What kind of dish is this?
This is a Japanese dish in which long-fleshed fish is processed using advanced techniques, and the process of grilling, dipping in the sauce, grilling, and dipping in the sauce is repeated.
It is a very similar dish to Teriyaki.
Excess fat is removed from the fish while it is blended with the fat of the ingredients and the sauce.
The photo shows Unadon, a rice-bowl style version of eel Kabayaki.
Home-style sauce is made with soy sauce, mirin, sake and sugar. The ingredients are the same as for teriyaki sauce.
The difference between Teriyaki and Kabayaki is here → Teriyaki
※Kabayaki’s sauce = Professionals make the sauce by simmering eel heads and bones with soy sauce and other ingredients.
・Kaba = Typha latifolia
・Yaki = Cook / Grill
Because the sight of eels being cut into tubes, skewered and grilled looked like Typha latifolia.
This name is the oldest recorded in 1399.
※There are other theories.
Excavations have shown that eels have been eaten since B.C., and records show that they were recognized as a nourishing food in the 7th and 8th centuries.
But, the way it is eaten and seasoned differs from the modern style.
For a long time, it was skewered, grilled and seasoned with salt and vinegar.
And it wasn’t until the 18th century that the modern style was born.
When the Shogun (It’s like a general.) developed Tokyo in the late 16th century, eels came to inhabit the wetlands created by the settlement.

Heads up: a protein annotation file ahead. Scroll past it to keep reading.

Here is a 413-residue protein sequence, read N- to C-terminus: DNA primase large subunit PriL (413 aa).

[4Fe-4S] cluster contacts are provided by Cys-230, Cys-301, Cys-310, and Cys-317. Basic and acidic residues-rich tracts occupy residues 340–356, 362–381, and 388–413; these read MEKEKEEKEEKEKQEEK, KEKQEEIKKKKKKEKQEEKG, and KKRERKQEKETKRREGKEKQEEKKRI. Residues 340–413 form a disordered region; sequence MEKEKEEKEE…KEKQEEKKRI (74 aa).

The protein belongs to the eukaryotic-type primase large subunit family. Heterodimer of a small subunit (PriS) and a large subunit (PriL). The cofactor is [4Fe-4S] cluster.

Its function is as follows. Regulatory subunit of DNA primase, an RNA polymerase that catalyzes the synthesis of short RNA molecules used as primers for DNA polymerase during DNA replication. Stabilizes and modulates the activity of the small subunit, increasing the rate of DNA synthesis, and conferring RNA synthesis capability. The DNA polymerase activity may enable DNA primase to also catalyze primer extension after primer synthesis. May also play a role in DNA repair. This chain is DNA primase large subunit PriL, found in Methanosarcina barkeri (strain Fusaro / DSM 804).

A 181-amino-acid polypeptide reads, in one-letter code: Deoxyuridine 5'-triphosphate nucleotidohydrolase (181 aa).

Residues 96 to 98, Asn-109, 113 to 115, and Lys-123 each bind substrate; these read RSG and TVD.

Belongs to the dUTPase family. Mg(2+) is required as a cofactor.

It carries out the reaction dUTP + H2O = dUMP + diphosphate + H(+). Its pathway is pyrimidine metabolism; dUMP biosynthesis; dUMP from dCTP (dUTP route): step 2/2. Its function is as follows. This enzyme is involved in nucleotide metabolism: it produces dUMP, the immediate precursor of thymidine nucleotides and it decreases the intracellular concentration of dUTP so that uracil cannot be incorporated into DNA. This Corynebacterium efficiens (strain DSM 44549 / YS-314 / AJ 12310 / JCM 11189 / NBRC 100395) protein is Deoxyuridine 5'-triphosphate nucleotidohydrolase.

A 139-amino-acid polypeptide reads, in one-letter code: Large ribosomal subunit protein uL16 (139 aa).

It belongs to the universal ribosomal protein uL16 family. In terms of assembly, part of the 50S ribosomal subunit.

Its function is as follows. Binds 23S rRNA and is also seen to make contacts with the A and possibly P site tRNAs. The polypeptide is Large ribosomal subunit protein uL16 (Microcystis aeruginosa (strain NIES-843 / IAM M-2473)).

As a result, eels became popular among workers as a cheap snack to be eaten at standing food stands.
At this time, however, eels were still cut into tubes, grilled on skewers, and seasoned with salt and vinegar.
The early 18th century saw the birth of the modern style of cooking, in which eels were split open, boned and skewered.
At this time, salt-grilled and other methods of cooking were still mainstream, but this changed with the development of a new type of soy sauce near Tokyo.
They began to be seasoned with a mixture of soy sauce, mirin, sake and sugar.
Thus was born the modern style.
※Japanese soy sauce = the process of making miso was introduced from China, and the liquid (soy sauce) isolated from the miso was identified in 1254. It was during the 15th and 16th centuries that soy sauce became known in Japan.
※Outside of Tokyo, soy sauce became popular a little earlier. It wasn’t until the 18th century that Tokyo’s favorite soy sauce was developed and popularized.
With the development and popularization of soy sauce, which the people of Tokyo loved, the eel Kabayaki also became popular.
By 1852, there were 221 recorded eel shops in Tokyo alone.
In 1879, there was a shortage of natural eels.
So eel farming was started.
Later, eel farming began all over Japan and the modern style of Kabayaki was also known.
・Unadon ＝ Put the eels in a rice bowl with cooked rice and place the eels on top. Generally, farmed eels are used.
・Unaju ＝ Place the eels in a special box with cooked rice. Natural eel is often used. Tasty parts are used and the quantity is greater than in Unadon.
※The standards vary from store to store.
Like most Japanese I do not have the skills to fillet a eels.
So the eels in the picture are the ones I bought from the supermarket, pre-cooked.
★I don’t have a recipe as these are purchased eels. Instead, I posted various photos.